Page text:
• There is no public or private sector enterprise in America that understands the personal and professional consequences of terrorism better than the Port Authority of New York & New Jersey (PANYNJ). Having lost nearly two hundred employees and billions of dollars due to the destruction and disruption of their expansive operations and facilities as a result of four separate terrorist attacks (JFK bombing in the 1970’s; 1993 WTC bombing; and 9/11 attacks on WTC 1 and WTC 2), the PANYNJ knows the burdens and costs of having being in the crosshairs of killers. Their challenges are only exacerbated when you realize the daily challenges the Port Authority encounters in dealing with the weather and every day disruptions that come from operating the largest port (airport, cargo/shipping, rail, etc.) east of the Mississippi. One of the people charged with making sure the Port Authority is ready to deal with all of those challenges is John Paczkowski, the PANYNJ’s Deputy Director for Emergency Management. The retired Marine Corps Colonel (who established the USMC’s Emergency Preparedness Liaison Program) is one of the most important voices in the greater NY/NJ area when it comes to the sustainability and resilience of the region. He understands the balance that public and private sectors must have in shaping plans and executing responses for multiple threats and scenarios. While others may talk about ‘risk,’ Paczkowski has been one of its foremost students sharing his insights before Congress as a Committee witness; DHS and the region. He and his team are also unheralded heroes from the 2005 Katrina disaster that shut down the Port of New Orleans and the City as well. Loading up their gear, spare equipment and available personnel, Paczkowski and his team arrived in New Orleans shortly after storm had passed and immediately got to work getting the Port’s facilities back on line and reopened for operations. When they were done with that, they crossed back over the Mississippi River and built the City of New Orleans a make-shift Emergency Operations Center in the Hyatt Hotel which allowed the Crescent City to begin its response and recovery operations. They never received as much of a thank you for their efforts either but they didn’t go into this business for ‘thank yous.’ Paczkowski and his team went into this line of work to make a difference and they do that every day.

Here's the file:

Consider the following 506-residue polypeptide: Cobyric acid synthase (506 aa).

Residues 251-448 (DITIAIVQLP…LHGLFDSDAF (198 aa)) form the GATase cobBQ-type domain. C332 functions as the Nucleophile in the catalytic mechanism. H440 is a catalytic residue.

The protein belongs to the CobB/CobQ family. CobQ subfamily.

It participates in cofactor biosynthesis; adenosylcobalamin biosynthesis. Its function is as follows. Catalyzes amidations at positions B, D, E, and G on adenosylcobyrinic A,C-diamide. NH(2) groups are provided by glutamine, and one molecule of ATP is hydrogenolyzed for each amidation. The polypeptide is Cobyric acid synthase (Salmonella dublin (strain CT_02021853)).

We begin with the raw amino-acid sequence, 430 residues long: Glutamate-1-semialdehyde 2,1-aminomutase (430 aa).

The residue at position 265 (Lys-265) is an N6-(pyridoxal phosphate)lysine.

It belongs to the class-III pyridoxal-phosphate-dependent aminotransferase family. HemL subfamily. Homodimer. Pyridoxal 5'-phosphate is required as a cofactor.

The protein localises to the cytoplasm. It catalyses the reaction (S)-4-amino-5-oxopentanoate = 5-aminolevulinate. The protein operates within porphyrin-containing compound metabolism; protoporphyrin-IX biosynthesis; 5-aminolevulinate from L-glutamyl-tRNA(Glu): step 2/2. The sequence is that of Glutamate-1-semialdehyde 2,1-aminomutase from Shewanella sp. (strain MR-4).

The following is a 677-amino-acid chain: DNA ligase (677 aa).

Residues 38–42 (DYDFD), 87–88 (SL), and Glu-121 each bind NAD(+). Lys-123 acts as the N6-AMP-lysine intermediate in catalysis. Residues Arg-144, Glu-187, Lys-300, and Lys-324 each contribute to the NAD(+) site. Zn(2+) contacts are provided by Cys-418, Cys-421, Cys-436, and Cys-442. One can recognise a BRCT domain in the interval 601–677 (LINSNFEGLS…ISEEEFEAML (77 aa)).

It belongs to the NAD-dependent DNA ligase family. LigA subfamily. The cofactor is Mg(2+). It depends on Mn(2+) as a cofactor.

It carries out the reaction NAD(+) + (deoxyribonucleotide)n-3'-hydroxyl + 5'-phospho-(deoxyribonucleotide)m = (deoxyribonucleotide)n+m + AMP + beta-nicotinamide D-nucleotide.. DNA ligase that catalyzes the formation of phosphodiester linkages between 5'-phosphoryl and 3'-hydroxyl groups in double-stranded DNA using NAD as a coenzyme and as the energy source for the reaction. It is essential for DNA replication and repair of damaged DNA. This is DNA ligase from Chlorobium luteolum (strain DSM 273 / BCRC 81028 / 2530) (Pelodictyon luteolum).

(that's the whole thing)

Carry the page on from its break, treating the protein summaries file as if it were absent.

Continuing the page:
Jason Jackson, Director of Emergency Management, Global Security Division, Wal-Mart Stores, Inc.